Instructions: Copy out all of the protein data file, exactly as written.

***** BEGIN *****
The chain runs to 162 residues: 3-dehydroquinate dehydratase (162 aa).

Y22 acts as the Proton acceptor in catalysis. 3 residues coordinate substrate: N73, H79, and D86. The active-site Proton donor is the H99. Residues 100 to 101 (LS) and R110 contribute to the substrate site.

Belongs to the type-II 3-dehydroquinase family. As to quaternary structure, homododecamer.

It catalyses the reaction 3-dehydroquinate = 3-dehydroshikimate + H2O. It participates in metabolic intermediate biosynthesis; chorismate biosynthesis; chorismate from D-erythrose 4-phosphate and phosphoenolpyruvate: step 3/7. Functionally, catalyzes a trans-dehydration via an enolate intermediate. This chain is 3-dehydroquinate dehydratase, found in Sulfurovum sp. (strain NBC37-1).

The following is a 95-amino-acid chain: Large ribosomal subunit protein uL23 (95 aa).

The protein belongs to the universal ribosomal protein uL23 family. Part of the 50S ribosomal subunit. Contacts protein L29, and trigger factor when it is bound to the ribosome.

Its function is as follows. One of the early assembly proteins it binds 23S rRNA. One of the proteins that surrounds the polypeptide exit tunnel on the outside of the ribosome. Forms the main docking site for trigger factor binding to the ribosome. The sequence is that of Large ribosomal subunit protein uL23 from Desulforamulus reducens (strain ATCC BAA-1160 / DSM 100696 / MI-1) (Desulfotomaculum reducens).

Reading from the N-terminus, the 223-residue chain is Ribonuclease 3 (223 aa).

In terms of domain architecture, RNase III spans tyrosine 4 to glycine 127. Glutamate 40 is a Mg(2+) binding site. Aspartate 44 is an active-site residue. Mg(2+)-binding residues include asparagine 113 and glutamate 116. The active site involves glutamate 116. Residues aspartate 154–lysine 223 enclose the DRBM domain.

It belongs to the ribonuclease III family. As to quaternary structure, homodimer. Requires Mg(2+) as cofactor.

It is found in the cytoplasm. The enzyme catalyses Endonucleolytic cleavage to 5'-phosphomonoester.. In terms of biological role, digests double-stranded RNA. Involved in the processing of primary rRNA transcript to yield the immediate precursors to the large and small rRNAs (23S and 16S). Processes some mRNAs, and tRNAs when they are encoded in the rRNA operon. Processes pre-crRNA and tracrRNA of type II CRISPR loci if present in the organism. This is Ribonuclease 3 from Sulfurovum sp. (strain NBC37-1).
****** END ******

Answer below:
The chain runs to 162 residues: 3-dehydroquinate dehydratase (162 aa).

Y22 acts as the Proton acceptor in catalysis. 3 residues coordinate substrate: N73, H79, and D86. The active-site Proton donor is the H99. Residues 100 to 101 (LS) and R110 contribute to the substrate site.

Belongs to the type-II 3-dehydroquinase family. As to quaternary structure, homododecamer.

It catalyses the reaction 3-dehydroquinate = 3-dehydroshikimate + H2O. It participates in metabolic intermediate biosynthesis; chorismate biosynthesis; chorismate from D-erythrose 4-phosphate and phosphoenolpyruvate: step 3/7. Functionally, catalyzes a trans-dehydration via an enolate intermediate. This chain is 3-dehydroquinate dehydratase, found in Sulfurovum sp. (strain NBC37-1).

The following is a 95-amino-acid chain: Large ribosomal subunit protein uL23 (95 aa).

The protein belongs to the universal ribosomal protein uL23 family. Part of the 50S ribosomal subunit. Contacts protein L29, and trigger factor when it is bound to the ribosome.

Its function is as follows. One of the early assembly proteins it binds 23S rRNA. One of the proteins that surrounds the polypeptide exit tunnel on the outside of the ribosome. Forms the main docking site for trigger factor binding to the ribosome. The sequence is that of Large ribosomal subunit protein uL23 from Desulforamulus reducens (strain ATCC BAA-1160 / DSM 100696 / MI-1) (Desulfotomaculum reducens).

Reading from the N-terminus, the 223-residue chain is Ribonuclease 3 (223 aa).

In terms of domain architecture, RNase III spans tyrosine 4 to glycine 127. Glutamate 40 is a Mg(2+) binding site. Aspartate 44 is an active-site residue. Mg(2+)-binding residues include asparagine 113 and glutamate 116. The active site involves glutamate 116. Residues aspartate 154–lysine 223 enclose the DRBM domain.

It belongs to the ribonuclease III family. As to quaternary structure, homodimer. Requires Mg(2+) as cofactor.

It is found in the cytoplasm. The enzyme catalyses Endonucleolytic cleavage to 5'-phosphomonoester.. In terms of biological role, digests double-stranded RNA. Involved in the processing of primary rRNA transcript to yield the immediate precursors to the large and small rRNAs (23S and 16S). Processes some mRNAs, and tRNAs when they are encoded in the rRNA operon. Processes pre-crRNA and tracrRNA of type II CRISPR loci if present in the organism. This is Ribonuclease 3 from Sulfurovum sp. (strain NBC37-1).